moved that Bill C-244, an act to amend the Income Tax Act (deduction of mechanics' tool expenses) be read the second time and referred to a committee.
Mr. Speaker, I am truly delighted to be able to rise to debate this bill once again. I first introduced it in the House in 1997, four years ago. It has been debated on at least five days since then and I have spoken on it myself four or five times.
In spite of that we have had no action from the government, but I am quite confident that we will have after today's debate. I believe it will go to committee at some time in the near future and some action will be taken. However, it will certainly require the continued efforts of mechanics, technicians and others across the country to ensure that this happens. It is not something we can take for granted.
Since I introduced my bill four years ago and in fact in the two months immediately following that, I received over 7,000 letters from technicians and from people who owned businesses that did mechanical repairs on vehicles and so on, from right across the country, from British Columbia to Newfoundland. The support for that bill was widespread indeed. Since the member from the Bloc introduced the same bill just before the last election, we have received over 70,000 postcards from right across the country. The support for the bill is undeniable. I will talk about that later.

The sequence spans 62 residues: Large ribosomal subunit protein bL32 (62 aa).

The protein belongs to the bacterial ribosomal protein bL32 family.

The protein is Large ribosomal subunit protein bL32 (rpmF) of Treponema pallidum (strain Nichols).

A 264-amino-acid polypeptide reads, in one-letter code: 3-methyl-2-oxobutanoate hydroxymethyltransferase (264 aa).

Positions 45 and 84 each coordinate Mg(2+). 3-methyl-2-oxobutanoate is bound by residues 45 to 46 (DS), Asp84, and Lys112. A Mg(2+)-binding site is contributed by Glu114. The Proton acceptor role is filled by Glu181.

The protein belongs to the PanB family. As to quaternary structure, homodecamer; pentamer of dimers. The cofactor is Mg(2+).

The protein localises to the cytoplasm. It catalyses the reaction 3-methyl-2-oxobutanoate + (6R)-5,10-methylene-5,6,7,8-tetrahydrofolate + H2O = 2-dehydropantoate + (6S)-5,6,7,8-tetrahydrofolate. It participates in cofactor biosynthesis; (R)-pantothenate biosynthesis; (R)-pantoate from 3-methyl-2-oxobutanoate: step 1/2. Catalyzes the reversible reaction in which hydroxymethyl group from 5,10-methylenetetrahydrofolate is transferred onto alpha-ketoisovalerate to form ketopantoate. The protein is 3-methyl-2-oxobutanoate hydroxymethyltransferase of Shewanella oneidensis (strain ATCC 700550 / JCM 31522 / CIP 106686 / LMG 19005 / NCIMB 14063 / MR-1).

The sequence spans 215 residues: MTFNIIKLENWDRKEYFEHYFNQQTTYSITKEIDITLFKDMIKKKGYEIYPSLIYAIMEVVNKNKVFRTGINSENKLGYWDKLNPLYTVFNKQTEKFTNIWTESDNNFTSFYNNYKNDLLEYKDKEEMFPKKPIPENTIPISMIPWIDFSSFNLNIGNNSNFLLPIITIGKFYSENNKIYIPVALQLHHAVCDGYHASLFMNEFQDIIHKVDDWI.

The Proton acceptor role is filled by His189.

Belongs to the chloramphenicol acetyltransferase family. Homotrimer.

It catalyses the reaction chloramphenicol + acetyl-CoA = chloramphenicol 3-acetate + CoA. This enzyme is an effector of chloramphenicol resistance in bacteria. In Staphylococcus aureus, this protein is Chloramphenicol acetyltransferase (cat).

The issue of the bill is that technicians and mechanics who, as a condition of employment, are required to purchase tools and to maintain a line of tools are not allowed to deduct for tax purposes the cost of these tools. That is the issue.
It seems completely inconsistent when we have other groups of people such as artists and others who are allowed to deduct from their incomes the cost of the equipment they purchase to carry out their occupations. It is also inconsistent when we see that business people are allowed to claim these expenses as the cost of doing business, whether they run the corner garage, a large machinery dealership or a farm implement dealership. They are of course allowed to claim all the costs of doing business and that includes the cost of tools.
I guess the problem arises from the disappearance of tools. As a farmer, I have done a lot of mechanical work and I have seen a lot of tools disappear. That was okay until my kids were old enough so that I could kind of point the finger of blame at them; every time a tool disappeared I could say my kids walked away with it, that it was not my own carelessness. The problem is that with the kinds of conditions we work in, tools do disappear, and if the tools are owned by the business owner, they probably disappear a little more often, because someone is not quite careful enough to collect them after finishing a motor job or something else.
In some cases no doubt they are stolen, but in most cases it is just a matter of carelessness. Sometimes they are left on a vehicle and when it is taken out for a test drive or when farm equipment is taken out to be tested or used again, the tools are gone. It adds up to thousands of dollars. It is a serious cost.